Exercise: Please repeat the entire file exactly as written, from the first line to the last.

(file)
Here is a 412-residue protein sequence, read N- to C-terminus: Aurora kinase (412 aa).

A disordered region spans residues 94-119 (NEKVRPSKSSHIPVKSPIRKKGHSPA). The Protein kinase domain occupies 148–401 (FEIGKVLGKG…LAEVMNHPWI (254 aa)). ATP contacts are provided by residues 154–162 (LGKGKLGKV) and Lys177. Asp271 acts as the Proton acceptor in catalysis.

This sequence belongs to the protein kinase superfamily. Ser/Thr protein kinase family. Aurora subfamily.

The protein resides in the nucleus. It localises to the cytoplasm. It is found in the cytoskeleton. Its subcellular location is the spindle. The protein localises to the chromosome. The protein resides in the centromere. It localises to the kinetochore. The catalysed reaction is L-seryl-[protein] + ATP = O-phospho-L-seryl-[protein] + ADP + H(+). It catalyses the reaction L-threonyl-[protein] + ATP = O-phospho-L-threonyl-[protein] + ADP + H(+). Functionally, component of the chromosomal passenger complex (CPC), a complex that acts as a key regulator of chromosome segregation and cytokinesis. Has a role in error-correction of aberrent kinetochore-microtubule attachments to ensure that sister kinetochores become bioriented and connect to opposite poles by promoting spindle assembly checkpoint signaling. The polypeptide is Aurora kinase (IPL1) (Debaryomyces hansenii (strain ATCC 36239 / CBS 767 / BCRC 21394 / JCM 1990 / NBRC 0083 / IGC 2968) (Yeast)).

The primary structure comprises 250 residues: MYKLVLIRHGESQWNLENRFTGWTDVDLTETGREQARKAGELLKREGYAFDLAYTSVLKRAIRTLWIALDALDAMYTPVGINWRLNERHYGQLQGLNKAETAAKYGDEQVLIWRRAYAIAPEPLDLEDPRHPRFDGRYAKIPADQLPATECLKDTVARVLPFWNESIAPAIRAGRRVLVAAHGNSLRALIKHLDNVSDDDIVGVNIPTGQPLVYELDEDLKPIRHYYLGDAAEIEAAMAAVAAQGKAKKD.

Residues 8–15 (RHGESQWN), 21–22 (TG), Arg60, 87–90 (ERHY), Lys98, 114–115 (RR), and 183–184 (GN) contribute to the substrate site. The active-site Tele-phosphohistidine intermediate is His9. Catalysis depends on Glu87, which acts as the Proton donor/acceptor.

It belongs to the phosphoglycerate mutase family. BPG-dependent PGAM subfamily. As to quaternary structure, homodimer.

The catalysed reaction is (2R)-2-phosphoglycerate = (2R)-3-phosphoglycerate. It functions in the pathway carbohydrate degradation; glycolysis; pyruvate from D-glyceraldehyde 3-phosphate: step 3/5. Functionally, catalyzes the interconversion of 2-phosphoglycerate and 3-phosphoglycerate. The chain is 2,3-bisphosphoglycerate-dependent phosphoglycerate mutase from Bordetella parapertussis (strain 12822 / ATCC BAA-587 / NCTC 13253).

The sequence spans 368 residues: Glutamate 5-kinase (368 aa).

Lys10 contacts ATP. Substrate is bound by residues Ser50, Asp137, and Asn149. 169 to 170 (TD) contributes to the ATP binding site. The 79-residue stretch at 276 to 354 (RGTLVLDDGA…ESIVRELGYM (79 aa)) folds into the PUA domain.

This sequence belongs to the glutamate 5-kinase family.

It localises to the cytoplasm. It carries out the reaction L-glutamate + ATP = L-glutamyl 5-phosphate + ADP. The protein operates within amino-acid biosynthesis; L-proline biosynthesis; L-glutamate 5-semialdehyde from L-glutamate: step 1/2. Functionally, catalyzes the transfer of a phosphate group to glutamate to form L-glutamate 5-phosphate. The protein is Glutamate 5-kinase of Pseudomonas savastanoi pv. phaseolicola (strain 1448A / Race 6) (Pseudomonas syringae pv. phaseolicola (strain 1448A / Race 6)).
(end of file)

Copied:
Here is a 412-residue protein sequence, read N- to C-terminus: Aurora kinase (412 aa).

A disordered region spans residues 94-119 (NEKVRPSKSSHIPVKSPIRKKGHSPA). The Protein kinase domain occupies 148–401 (FEIGKVLGKG…LAEVMNHPWI (254 aa)). ATP contacts are provided by residues 154–162 (LGKGKLGKV) and Lys177. Asp271 acts as the Proton acceptor in catalysis.

This sequence belongs to the protein kinase superfamily. Ser/Thr protein kinase family. Aurora subfamily.

The protein resides in the nucleus. It localises to the cytoplasm. It is found in the cytoskeleton. Its subcellular location is the spindle. The protein localises to the chromosome. The protein resides in the centromere. It localises to the kinetochore. The catalysed reaction is L-seryl-[protein] + ATP = O-phospho-L-seryl-[protein] + ADP + H(+). It catalyses the reaction L-threonyl-[protein] + ATP = O-phospho-L-threonyl-[protein] + ADP + H(+). Functionally, component of the chromosomal passenger complex (CPC), a complex that acts as a key regulator of chromosome segregation and cytokinesis. Has a role in error-correction of aberrent kinetochore-microtubule attachments to ensure that sister kinetochores become bioriented and connect to opposite poles by promoting spindle assembly checkpoint signaling. The polypeptide is Aurora kinase (IPL1) (Debaryomyces hansenii (strain ATCC 36239 / CBS 767 / BCRC 21394 / JCM 1990 / NBRC 0083 / IGC 2968) (Yeast)).

The primary structure comprises 250 residues: MYKLVLIRHGESQWNLENRFTGWTDVDLTETGREQARKAGELLKREGYAFDLAYTSVLKRAIRTLWIALDALDAMYTPVGINWRLNERHYGQLQGLNKAETAAKYGDEQVLIWRRAYAIAPEPLDLEDPRHPRFDGRYAKIPADQLPATECLKDTVARVLPFWNESIAPAIRAGRRVLVAAHGNSLRALIKHLDNVSDDDIVGVNIPTGQPLVYELDEDLKPIRHYYLGDAAEIEAAMAAVAAQGKAKKD.

Residues 8–15 (RHGESQWN), 21–22 (TG), Arg60, 87–90 (ERHY), Lys98, 114–115 (RR), and 183–184 (GN) contribute to the substrate site. The active-site Tele-phosphohistidine intermediate is His9. Catalysis depends on Glu87, which acts as the Proton donor/acceptor.

It belongs to the phosphoglycerate mutase family. BPG-dependent PGAM subfamily. As to quaternary structure, homodimer.

The catalysed reaction is (2R)-2-phosphoglycerate = (2R)-3-phosphoglycerate. It functions in the pathway carbohydrate degradation; glycolysis; pyruvate from D-glyceraldehyde 3-phosphate: step 3/5. Functionally, catalyzes the interconversion of 2-phosphoglycerate and 3-phosphoglycerate. The chain is 2,3-bisphosphoglycerate-dependent phosphoglycerate mutase from Bordetella parapertussis (strain 12822 / ATCC BAA-587 / NCTC 13253).

The sequence spans 368 residues: Glutamate 5-kinase (368 aa).

Lys10 contacts ATP. Substrate is bound by residues Ser50, Asp137, and Asn149. 169 to 170 (TD) contributes to the ATP binding site. The 79-residue stretch at 276 to 354 (RGTLVLDDGA…ESIVRELGYM (79 aa)) folds into the PUA domain.

This sequence belongs to the glutamate 5-kinase family.

It localises to the cytoplasm. It carries out the reaction L-glutamate + ATP = L-glutamyl 5-phosphate + ADP. The protein operates within amino-acid biosynthesis; L-proline biosynthesis; L-glutamate 5-semialdehyde from L-glutamate: step 1/2. Functionally, catalyzes the transfer of a phosphate group to glutamate to form L-glutamate 5-phosphate. The protein is Glutamate 5-kinase of Pseudomonas savastanoi pv. phaseolicola (strain 1448A / Race 6) (Pseudomonas syringae pv. phaseolicola (strain 1448A / Race 6)).